LONDON (Thomson Reuters Foundation) - From electric shocks to ‘praying away the gay’, global momentum is growing to ban so-called “conversion therapy”, with bills drawn up in nine countries, a rights group said on Wednesday.
The United States, Canada, Chile, Mexico and Germany are among countries seeking to outlaw the treatment, based on the belief that being gay or transgender is a mental illness that can be ‘cured’, LGBT+ advocacy group ILGA said.
Worldwide, only Brazil, Ecuador and Malta have national bans on conversion therapy, condemned as ineffective and harmful to mental health by more than 60 associations of doctors, psychologists or counselors globally, the ILGA study said.
“The main driving force (for reform) is survivors with their testimonies coming forwards,” Lucas Ramon Mendos, author of the ILGA report, which said 2020 could be a turning point in the fight against ‘therapies’ that have ruined many lives.
“A lot of awareness is being created through their testimony,” he told the Thomson Reuters Foundation.
LGBT+ people - some children - have undergone abuses like lobotomies, castration and masturbatory reconditioning in the past, under the “legitimising cloak of medicine” in a bid to change their sexual orientation or gender identity, ILGA said.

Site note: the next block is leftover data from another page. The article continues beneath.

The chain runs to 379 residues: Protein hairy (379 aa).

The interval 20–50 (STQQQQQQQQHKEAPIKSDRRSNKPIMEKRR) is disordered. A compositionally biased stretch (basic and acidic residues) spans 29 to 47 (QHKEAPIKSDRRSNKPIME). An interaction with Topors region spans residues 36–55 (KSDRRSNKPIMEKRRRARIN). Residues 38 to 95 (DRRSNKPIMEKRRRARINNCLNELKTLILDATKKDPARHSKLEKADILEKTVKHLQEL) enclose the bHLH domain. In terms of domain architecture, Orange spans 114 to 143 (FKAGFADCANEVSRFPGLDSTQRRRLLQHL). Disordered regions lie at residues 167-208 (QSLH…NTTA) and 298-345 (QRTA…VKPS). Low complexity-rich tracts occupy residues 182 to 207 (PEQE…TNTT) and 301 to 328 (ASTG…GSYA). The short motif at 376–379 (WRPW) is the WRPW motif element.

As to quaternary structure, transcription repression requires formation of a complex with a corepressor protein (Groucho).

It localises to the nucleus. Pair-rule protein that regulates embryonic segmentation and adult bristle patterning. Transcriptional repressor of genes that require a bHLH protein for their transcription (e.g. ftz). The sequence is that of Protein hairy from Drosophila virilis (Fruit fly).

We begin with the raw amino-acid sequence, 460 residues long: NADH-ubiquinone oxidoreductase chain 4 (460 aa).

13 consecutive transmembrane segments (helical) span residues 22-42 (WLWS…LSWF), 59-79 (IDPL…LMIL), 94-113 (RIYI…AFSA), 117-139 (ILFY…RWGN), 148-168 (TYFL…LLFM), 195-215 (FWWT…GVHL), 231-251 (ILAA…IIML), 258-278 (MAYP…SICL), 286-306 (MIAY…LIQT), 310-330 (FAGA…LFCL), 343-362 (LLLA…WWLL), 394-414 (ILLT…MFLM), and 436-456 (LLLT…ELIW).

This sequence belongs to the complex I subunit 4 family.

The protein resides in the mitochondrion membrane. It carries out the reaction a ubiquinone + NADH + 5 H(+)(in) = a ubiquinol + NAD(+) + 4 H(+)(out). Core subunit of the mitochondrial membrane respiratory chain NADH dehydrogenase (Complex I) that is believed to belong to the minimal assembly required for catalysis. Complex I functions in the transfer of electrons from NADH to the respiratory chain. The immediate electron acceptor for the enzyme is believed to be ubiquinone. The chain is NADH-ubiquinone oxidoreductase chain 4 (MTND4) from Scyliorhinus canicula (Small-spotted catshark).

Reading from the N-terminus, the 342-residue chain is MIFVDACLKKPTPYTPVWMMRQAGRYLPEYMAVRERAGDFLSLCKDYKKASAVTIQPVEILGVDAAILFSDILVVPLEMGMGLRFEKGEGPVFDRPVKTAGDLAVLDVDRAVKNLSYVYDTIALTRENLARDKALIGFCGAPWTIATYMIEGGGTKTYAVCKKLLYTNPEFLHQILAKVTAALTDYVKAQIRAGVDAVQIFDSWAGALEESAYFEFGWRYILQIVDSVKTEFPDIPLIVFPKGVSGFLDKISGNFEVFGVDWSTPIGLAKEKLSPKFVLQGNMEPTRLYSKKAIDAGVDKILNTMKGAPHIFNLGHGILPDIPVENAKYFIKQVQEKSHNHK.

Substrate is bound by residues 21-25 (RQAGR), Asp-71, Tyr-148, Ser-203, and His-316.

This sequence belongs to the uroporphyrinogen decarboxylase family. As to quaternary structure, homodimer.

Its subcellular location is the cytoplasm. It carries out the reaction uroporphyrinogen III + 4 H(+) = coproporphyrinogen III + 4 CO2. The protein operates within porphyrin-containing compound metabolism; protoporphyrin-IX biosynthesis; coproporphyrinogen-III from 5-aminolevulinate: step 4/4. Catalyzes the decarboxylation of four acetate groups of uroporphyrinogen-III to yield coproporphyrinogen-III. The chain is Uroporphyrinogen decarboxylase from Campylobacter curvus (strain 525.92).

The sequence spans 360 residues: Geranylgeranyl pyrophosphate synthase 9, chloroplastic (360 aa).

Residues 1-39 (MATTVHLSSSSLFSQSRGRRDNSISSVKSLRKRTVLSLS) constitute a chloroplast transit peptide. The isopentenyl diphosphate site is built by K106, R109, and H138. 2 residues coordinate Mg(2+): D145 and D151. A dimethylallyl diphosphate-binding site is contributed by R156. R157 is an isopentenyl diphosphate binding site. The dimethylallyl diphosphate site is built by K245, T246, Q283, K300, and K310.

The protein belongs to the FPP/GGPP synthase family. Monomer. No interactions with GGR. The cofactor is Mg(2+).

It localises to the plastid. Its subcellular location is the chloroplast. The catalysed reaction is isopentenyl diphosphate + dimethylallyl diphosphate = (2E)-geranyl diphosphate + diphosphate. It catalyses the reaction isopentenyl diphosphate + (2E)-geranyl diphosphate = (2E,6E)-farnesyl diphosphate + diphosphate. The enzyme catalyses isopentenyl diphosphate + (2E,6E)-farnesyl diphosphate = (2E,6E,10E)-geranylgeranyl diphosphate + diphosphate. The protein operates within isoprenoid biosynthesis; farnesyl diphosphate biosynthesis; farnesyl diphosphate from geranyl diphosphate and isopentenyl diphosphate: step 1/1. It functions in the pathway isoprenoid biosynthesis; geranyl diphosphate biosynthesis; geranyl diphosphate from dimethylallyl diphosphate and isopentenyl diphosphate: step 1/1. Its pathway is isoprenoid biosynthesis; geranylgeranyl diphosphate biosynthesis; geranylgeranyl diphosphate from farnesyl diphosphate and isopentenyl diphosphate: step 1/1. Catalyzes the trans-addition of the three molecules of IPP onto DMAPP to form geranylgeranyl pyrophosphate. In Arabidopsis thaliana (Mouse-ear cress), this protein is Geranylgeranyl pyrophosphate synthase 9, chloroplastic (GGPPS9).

Global moves against attempts to ‘cure’ LGBT+ people are gathering pace, with the state of Queensland considering Australia’s first conversion therapy ban, with jail sentences of up to 18 months for doctors and social workers.
Data on the global extent of conversion therapy is scarce, but people in 80 countries told advocacy group OutRight Action International in 2019 that it took place in their country.
In the United States, some 700,000 people have been forced to undergo conversion therapy, according to the University of California’s Williams Institute.
U.S. suicide-prevention group The Trevor Project said 42% of LGBT+ 13- to 24-year-olds who underwent conversion therapy reported a suicide attempt in the last year - more than twice the rate of those who did not have the treatment.
Existing bans in 19 U.S. states are limited - for example to outlawing doctors carrying out conversion therapy on children - because of stringent federal constitutional protections on freedom of expression and religion, said Ramon Mendos.
Britain and Ireland have drawn up bills to outlaw conversion therapy but they have stalled, he said, while Taiwan’s government responded to a proposed ban by saying that practitioners could be punished under existing laws.
Other proposals will struggle to win political support, such as a U.S. bill which was introduced the House of Representatives in 2019 and if passed would face a vote in the Republican-controlled Senate.
Reporting by Rachel Savage @rachelmsavage; Editing by Katy Migiro. Please credit the Thomson Reuters Foundation, the charitable arm of Thomson Reuters, that covers the lives of people around the world who struggle to live freely or fairly. Visit news.trust.org
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